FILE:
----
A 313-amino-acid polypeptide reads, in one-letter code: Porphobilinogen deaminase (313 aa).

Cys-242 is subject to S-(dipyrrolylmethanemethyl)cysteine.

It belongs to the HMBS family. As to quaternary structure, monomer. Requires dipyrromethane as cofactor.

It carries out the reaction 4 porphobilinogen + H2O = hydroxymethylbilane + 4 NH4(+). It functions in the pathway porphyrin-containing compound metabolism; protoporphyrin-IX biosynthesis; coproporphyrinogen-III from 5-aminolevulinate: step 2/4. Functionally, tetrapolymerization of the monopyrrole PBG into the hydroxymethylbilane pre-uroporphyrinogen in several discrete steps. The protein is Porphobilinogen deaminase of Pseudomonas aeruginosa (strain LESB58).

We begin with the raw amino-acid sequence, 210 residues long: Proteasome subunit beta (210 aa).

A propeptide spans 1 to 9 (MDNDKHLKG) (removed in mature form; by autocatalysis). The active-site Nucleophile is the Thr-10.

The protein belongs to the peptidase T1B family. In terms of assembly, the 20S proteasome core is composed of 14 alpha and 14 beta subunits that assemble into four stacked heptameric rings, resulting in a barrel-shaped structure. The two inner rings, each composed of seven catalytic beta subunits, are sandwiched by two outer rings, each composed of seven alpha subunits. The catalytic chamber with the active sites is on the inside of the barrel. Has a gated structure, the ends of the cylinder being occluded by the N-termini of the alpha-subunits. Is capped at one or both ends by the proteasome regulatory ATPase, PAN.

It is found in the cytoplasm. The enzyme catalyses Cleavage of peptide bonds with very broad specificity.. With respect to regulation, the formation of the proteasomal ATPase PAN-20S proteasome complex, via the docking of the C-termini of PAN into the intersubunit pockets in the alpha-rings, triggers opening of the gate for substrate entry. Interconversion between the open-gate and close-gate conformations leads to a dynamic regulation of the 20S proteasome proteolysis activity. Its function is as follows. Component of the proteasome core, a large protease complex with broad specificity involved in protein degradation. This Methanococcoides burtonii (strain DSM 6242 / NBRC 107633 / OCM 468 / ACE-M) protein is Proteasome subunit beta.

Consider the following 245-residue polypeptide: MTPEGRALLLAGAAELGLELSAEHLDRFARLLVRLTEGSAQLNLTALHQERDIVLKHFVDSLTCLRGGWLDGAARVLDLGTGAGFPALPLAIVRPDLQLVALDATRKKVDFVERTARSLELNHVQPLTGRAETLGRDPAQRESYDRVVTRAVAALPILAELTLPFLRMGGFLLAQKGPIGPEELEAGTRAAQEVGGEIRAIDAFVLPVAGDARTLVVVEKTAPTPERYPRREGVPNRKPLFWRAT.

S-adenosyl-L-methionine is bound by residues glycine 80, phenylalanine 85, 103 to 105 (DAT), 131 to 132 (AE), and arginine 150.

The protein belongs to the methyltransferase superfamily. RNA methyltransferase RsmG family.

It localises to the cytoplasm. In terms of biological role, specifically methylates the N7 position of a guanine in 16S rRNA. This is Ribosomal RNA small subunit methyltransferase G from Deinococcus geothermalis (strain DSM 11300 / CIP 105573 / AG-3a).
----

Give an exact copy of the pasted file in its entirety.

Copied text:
A 313-amino-acid polypeptide reads, in one-letter code: Porphobilinogen deaminase (313 aa).

Cys-242 is subject to S-(dipyrrolylmethanemethyl)cysteine.

It belongs to the HMBS family. As to quaternary structure, monomer. Requires dipyrromethane as cofactor.

It carries out the reaction 4 porphobilinogen + H2O = hydroxymethylbilane + 4 NH4(+). It functions in the pathway porphyrin-containing compound metabolism; protoporphyrin-IX biosynthesis; coproporphyrinogen-III from 5-aminolevulinate: step 2/4. Functionally, tetrapolymerization of the monopyrrole PBG into the hydroxymethylbilane pre-uroporphyrinogen in several discrete steps. The protein is Porphobilinogen deaminase of Pseudomonas aeruginosa (strain LESB58).

We begin with the raw amino-acid sequence, 210 residues long: Proteasome subunit beta (210 aa).

A propeptide spans 1 to 9 (MDNDKHLKG) (removed in mature form; by autocatalysis). The active-site Nucleophile is the Thr-10.

The protein belongs to the peptidase T1B family. In terms of assembly, the 20S proteasome core is composed of 14 alpha and 14 beta subunits that assemble into four stacked heptameric rings, resulting in a barrel-shaped structure. The two inner rings, each composed of seven catalytic beta subunits, are sandwiched by two outer rings, each composed of seven alpha subunits. The catalytic chamber with the active sites is on the inside of the barrel. Has a gated structure, the ends of the cylinder being occluded by the N-termini of the alpha-subunits. Is capped at one or both ends by the proteasome regulatory ATPase, PAN.

It is found in the cytoplasm. The enzyme catalyses Cleavage of peptide bonds with very broad specificity.. With respect to regulation, the formation of the proteasomal ATPase PAN-20S proteasome complex, via the docking of the C-termini of PAN into the intersubunit pockets in the alpha-rings, triggers opening of the gate for substrate entry. Interconversion between the open-gate and close-gate conformations leads to a dynamic regulation of the 20S proteasome proteolysis activity. Its function is as follows. Component of the proteasome core, a large protease complex with broad specificity involved in protein degradation. This Methanococcoides burtonii (strain DSM 6242 / NBRC 107633 / OCM 468 / ACE-M) protein is Proteasome subunit beta.

Consider the following 245-residue polypeptide: MTPEGRALLLAGAAELGLELSAEHLDRFARLLVRLTEGSAQLNLTALHQERDIVLKHFVDSLTCLRGGWLDGAARVLDLGTGAGFPALPLAIVRPDLQLVALDATRKKVDFVERTARSLELNHVQPLTGRAETLGRDPAQRESYDRVVTRAVAALPILAELTLPFLRMGGFLLAQKGPIGPEELEAGTRAAQEVGGEIRAIDAFVLPVAGDARTLVVVEKTAPTPERYPRREGVPNRKPLFWRAT.

S-adenosyl-L-methionine is bound by residues glycine 80, phenylalanine 85, 103 to 105 (DAT), 131 to 132 (AE), and arginine 150.

The protein belongs to the methyltransferase superfamily. RNA methyltransferase RsmG family.

It localises to the cytoplasm. In terms of biological role, specifically methylates the N7 position of a guanine in 16S rRNA. This is Ribosomal RNA small subunit methyltransferase G from Deinococcus geothermalis (strain DSM 11300 / CIP 105573 / AG-3a).